The name was coined by Sounds magazine editor Alan Lewis, and journalist Geoff Barton who first used the term in the May 1979 issue of Sounds magazine to describe these new British bands that emerged. This second wave of heavy metal bands emerged during the period of punk rock's decline and the dominance of new wave pop music, and as a result was influenced by both.
The NWOBHM movement developed as a reaction in part to the decline of the many pioneers of heavy metal, such as: Led Zeppelin, Deep Purple and Black Sabbath. Although these bands were classic and maintained popularity, their style was no longer seen as fresh and modern. The NWOBHM bands toned down the blues influences of the earlier acts, incorporated elements of punk, increased the tempo, and chose an overall harder approach to their music.
NWOBHM's style of fast upbeat tempo songs, power chords, fast guitar solos and melodic, soaring vocals, with lyrical themes often drawing inspiration from mythology and fantasy fiction was directed exclusively to heavy metal fans. As a result of this 'engineering' it became a foundation for future metal acts who took it's basic format and adopted it to their needs, resulting in more extreme and diverse styles, most still seen today. Literally dozens of influential bands from thrash metal, black metal, death metal, and others, cite various NWOBHM acts as influences to their style; Iron Maiden, Saxon, Venom, Motörhead and Diamond Head are the names most commonly mentioned. Although Judas Priest and Motörhead would later become a part of it, they actually pre-date the movement by several years,.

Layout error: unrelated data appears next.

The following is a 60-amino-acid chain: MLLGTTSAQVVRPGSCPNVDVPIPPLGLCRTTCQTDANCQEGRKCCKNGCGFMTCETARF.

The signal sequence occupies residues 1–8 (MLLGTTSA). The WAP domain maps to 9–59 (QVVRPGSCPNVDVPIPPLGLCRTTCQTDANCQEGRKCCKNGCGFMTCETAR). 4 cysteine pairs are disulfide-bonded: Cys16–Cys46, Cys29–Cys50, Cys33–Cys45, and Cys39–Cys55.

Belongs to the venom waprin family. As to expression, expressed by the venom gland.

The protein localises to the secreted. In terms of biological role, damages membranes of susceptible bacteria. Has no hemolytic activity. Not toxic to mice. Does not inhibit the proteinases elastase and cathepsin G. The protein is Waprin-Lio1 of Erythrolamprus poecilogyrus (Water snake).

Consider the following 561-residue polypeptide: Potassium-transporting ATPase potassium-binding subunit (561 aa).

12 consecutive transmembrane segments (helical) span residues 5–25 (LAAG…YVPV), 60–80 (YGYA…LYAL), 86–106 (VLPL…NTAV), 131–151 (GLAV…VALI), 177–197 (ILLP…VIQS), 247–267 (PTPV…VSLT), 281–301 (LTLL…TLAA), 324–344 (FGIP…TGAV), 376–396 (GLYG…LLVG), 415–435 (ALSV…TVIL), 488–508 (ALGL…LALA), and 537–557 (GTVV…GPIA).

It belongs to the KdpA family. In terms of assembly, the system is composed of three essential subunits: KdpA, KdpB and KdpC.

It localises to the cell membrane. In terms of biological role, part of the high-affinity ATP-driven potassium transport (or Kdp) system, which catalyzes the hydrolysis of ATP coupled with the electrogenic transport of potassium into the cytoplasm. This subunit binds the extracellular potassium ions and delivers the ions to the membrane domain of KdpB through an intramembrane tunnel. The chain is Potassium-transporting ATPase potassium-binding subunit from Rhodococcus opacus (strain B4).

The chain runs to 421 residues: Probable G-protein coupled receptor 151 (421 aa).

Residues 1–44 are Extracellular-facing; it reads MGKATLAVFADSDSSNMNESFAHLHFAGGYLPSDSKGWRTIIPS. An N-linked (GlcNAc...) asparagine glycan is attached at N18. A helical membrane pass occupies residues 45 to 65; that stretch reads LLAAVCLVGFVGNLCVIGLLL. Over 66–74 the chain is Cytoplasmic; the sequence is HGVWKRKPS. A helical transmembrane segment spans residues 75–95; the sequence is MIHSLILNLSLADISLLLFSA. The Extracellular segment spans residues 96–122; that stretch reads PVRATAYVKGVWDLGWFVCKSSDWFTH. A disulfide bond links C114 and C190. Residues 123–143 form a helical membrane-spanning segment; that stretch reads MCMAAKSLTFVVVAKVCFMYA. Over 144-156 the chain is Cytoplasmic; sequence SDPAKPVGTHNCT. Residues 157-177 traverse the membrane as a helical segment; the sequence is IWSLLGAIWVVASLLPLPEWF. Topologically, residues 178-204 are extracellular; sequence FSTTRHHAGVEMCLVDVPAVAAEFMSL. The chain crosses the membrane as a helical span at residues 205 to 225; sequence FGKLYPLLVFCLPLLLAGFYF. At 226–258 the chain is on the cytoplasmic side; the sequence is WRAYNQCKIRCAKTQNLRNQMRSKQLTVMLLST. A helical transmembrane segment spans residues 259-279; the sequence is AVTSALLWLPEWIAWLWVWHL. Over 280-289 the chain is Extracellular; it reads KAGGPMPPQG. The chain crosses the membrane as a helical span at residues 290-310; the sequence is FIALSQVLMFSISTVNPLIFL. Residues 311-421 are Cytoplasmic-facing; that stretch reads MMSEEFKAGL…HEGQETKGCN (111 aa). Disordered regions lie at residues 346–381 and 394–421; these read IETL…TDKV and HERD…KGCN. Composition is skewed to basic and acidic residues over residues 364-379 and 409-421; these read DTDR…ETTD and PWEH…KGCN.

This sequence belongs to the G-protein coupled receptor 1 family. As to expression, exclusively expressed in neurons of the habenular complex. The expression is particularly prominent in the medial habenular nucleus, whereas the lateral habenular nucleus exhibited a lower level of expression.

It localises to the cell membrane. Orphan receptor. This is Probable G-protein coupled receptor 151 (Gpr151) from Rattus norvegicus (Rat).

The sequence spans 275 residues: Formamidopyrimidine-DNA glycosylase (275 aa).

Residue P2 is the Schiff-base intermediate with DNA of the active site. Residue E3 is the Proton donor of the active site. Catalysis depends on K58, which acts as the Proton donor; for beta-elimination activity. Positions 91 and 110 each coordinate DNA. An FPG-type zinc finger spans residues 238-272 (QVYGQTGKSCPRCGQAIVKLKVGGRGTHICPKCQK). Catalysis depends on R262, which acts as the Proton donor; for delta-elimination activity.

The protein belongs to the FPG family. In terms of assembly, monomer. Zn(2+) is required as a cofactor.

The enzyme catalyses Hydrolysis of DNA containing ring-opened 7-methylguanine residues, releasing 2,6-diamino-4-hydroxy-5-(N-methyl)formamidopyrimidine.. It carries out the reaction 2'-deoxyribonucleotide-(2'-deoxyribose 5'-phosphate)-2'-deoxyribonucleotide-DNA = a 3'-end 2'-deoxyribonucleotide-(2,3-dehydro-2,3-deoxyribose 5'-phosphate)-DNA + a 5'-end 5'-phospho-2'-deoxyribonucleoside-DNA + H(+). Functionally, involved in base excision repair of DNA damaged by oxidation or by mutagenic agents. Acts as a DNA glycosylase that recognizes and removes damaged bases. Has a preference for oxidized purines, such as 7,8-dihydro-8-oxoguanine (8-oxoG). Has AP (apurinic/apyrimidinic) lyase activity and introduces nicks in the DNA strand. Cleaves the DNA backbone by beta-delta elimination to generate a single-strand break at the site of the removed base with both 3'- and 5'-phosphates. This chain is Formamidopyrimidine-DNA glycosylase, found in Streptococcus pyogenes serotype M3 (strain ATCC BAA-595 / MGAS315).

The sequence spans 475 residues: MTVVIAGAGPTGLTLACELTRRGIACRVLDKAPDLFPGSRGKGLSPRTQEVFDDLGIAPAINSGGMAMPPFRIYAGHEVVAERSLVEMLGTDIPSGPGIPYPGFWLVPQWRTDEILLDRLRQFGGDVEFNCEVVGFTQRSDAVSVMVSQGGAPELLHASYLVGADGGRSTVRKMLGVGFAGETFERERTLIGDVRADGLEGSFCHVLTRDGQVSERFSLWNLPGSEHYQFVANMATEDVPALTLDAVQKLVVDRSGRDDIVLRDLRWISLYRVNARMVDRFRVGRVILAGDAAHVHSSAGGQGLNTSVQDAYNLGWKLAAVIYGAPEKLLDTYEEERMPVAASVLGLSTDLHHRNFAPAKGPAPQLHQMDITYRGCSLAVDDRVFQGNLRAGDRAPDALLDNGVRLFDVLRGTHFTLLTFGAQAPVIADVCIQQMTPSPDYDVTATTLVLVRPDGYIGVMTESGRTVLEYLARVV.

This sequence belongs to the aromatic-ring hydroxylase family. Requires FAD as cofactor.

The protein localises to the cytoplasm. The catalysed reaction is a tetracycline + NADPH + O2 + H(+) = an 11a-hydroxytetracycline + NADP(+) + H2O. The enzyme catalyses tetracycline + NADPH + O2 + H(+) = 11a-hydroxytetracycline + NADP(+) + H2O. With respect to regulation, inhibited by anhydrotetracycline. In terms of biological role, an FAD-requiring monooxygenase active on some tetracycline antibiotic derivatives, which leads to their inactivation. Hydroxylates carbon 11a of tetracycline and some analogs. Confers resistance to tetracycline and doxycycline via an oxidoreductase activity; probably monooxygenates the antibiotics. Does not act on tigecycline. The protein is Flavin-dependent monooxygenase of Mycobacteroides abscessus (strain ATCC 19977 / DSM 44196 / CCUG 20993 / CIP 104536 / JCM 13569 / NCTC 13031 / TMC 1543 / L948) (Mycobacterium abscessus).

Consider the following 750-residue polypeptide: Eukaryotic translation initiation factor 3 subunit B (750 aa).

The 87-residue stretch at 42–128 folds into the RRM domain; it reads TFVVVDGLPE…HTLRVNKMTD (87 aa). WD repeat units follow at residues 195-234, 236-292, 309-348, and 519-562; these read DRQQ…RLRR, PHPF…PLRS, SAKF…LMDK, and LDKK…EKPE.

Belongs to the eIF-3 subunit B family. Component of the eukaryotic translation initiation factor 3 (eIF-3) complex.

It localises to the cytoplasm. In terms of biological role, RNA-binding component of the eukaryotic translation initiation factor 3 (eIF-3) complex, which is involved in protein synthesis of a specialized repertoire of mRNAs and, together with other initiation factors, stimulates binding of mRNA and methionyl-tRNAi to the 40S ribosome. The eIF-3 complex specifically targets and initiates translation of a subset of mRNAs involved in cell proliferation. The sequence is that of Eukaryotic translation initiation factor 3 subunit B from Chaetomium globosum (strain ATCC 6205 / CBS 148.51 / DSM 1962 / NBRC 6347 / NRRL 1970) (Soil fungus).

The image of bands donning long hair, denim jackets, leather and chains, would later synonymous with heavy metal because of NWOBHM's dominance of the heavy metal scene by the mid 1980s.
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